MIAMI • Governor Chris Christie of New Jersey is awkwardly adapting to a new role - as a yes-man.
During Mr Donald Trump's victory speech on Tuesday night in Florida, Mr Christie stood behind him the entire time, offering the constant nods, a gaze of admiration and unrelenting affirmation usually reserved for a political spouse.
Mr Christie smiled. He clapped. He called him, deferentially, Mr Trump. He said the Trump candidacy was "not a campaign. It's a movement". He enthused about the billionaire's "Super Tuesday" victories, calling them "important for our country".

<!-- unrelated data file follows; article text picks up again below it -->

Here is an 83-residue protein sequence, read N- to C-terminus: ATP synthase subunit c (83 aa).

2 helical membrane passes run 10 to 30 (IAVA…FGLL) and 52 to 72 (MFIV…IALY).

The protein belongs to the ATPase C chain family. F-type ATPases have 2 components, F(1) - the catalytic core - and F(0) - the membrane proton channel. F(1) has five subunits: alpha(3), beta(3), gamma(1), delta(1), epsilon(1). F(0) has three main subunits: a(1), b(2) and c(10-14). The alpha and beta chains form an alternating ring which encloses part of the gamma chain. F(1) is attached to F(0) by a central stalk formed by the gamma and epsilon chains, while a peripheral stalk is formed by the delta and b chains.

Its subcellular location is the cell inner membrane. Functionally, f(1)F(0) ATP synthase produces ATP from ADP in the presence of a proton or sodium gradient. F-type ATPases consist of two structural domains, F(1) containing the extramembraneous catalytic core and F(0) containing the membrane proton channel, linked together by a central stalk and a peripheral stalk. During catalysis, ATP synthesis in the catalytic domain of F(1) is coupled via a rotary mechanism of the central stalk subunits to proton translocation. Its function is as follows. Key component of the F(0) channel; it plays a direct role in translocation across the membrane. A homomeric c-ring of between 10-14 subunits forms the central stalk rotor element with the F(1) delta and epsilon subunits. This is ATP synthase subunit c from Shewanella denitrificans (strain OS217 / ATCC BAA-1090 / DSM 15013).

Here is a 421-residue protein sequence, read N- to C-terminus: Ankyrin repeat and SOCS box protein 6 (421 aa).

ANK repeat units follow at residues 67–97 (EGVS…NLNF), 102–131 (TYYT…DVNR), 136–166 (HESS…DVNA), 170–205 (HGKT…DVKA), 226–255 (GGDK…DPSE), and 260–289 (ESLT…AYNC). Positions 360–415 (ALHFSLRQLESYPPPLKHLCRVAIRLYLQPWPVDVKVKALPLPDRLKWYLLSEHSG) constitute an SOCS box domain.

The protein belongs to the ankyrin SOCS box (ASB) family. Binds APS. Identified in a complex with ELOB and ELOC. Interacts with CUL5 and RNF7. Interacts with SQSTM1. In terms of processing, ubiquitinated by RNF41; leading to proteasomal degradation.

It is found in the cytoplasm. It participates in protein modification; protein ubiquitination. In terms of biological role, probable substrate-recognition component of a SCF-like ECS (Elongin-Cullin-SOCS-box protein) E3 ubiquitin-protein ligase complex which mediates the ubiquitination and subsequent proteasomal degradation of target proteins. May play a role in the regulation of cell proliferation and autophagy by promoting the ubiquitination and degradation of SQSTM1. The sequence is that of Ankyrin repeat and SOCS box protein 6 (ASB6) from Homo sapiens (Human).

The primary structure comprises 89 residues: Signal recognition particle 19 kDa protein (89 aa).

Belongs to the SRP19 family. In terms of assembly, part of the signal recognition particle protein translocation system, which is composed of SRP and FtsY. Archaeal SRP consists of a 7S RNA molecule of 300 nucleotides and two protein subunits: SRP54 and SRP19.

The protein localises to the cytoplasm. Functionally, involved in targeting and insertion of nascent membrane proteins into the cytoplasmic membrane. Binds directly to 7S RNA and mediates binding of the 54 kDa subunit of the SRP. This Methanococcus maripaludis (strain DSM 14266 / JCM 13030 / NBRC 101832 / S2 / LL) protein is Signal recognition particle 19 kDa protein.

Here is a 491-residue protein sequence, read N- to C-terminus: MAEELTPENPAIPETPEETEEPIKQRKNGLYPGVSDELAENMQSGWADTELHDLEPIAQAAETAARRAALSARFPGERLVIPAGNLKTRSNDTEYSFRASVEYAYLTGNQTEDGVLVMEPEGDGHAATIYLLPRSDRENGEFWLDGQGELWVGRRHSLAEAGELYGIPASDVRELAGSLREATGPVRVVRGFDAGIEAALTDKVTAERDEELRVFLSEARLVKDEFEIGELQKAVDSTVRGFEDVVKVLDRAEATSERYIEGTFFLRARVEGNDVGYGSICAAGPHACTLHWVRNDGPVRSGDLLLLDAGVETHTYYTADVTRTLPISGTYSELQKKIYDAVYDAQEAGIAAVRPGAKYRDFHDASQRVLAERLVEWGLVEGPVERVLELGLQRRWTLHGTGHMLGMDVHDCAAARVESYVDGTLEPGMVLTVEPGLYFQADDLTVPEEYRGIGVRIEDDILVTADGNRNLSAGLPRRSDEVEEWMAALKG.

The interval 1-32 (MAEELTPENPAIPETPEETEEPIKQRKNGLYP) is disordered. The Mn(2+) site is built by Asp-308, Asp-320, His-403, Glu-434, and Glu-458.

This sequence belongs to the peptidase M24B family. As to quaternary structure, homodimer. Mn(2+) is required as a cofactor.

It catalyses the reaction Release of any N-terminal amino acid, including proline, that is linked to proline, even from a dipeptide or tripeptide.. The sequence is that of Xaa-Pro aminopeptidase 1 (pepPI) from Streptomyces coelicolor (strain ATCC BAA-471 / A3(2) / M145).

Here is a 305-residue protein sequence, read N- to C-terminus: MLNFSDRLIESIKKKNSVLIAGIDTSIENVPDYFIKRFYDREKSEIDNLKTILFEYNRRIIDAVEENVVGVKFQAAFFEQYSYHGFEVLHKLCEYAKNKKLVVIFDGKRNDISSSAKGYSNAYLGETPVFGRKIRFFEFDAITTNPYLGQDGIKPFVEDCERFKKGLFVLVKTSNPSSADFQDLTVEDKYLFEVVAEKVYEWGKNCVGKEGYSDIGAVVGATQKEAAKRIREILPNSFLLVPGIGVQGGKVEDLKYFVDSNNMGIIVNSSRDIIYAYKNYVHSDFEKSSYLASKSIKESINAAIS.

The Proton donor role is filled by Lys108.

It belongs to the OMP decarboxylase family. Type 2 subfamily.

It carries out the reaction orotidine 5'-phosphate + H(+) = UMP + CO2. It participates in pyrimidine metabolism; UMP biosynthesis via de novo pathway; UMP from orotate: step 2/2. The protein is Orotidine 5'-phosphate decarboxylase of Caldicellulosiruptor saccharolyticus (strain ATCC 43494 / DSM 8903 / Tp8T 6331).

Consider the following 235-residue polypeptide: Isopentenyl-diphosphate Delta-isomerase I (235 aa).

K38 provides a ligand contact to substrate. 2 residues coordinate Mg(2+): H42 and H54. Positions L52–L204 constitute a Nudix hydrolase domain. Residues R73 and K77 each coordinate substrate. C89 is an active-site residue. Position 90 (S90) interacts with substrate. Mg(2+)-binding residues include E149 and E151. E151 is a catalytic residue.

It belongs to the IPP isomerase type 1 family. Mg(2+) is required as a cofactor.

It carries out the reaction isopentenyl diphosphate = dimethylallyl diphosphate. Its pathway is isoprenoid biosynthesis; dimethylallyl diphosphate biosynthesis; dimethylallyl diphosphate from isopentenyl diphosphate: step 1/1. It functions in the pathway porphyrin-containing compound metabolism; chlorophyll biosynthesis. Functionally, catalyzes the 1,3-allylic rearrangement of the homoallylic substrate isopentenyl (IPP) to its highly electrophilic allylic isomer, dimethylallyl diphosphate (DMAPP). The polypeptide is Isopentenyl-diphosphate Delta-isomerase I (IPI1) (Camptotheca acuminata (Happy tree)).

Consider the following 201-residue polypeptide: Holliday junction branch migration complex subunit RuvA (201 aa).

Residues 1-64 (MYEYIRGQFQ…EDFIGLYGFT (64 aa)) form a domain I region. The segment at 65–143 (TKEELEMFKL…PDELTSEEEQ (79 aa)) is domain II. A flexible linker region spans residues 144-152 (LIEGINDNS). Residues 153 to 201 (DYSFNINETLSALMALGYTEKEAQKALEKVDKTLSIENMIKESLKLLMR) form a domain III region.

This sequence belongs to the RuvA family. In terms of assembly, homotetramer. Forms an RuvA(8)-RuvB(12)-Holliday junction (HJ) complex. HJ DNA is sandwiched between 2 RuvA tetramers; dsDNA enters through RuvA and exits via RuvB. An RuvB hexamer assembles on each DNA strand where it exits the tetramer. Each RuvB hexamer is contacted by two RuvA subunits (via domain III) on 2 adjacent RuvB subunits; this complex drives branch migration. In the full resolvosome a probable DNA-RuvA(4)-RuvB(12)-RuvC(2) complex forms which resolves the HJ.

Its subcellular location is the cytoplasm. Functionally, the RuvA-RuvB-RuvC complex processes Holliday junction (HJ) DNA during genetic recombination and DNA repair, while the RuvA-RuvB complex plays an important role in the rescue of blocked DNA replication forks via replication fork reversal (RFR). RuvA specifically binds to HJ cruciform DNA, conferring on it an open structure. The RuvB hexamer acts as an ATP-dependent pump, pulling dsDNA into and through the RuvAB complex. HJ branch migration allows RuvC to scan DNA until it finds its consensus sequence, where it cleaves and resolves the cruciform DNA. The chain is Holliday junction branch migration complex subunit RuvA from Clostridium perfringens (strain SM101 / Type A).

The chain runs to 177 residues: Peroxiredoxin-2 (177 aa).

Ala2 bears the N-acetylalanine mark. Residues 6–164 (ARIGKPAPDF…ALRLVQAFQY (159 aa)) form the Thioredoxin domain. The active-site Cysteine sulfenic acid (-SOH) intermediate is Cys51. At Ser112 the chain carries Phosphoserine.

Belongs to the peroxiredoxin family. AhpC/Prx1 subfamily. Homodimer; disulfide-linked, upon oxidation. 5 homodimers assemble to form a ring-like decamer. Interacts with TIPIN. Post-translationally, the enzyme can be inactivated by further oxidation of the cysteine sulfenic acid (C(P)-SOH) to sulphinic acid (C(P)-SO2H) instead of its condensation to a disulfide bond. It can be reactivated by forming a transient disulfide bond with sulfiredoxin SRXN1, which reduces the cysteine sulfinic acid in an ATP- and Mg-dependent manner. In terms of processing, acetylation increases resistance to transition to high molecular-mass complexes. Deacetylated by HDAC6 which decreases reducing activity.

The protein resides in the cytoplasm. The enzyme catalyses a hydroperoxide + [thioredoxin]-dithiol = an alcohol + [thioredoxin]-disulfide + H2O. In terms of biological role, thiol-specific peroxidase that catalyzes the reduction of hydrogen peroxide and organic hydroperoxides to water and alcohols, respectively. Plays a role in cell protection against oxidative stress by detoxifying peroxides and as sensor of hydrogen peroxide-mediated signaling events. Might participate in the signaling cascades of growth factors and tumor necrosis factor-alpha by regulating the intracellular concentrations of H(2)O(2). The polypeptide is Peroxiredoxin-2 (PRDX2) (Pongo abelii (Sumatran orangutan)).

It was an arresting image, far from Mr Christie's original vision of himself at this stage of the Republican presidential contest: as a nominee, not a sidekick. But he is embracing the job with gusto.
When Mr Trump explained the exodus of jobs from states like New Jersey, Mr Christie's face broke into a mischievous and somewhat embarrassed smile. He mouthed the word "no", but quickly returned to smiling.
"Chris," Mr Trump said, "understands the problem." For the next 20 minutes, Mr Christie stood ramrod straight, taking it all in. He did not appear fully comfortable, perhaps unsure if he should remain onstage. But remain he did, effectively taking the place of Mr Trump's family, who did not appear in the TV frame. That privilege was reserved for Mr Trump and his new constant sidekick.
NEW YORK TIMES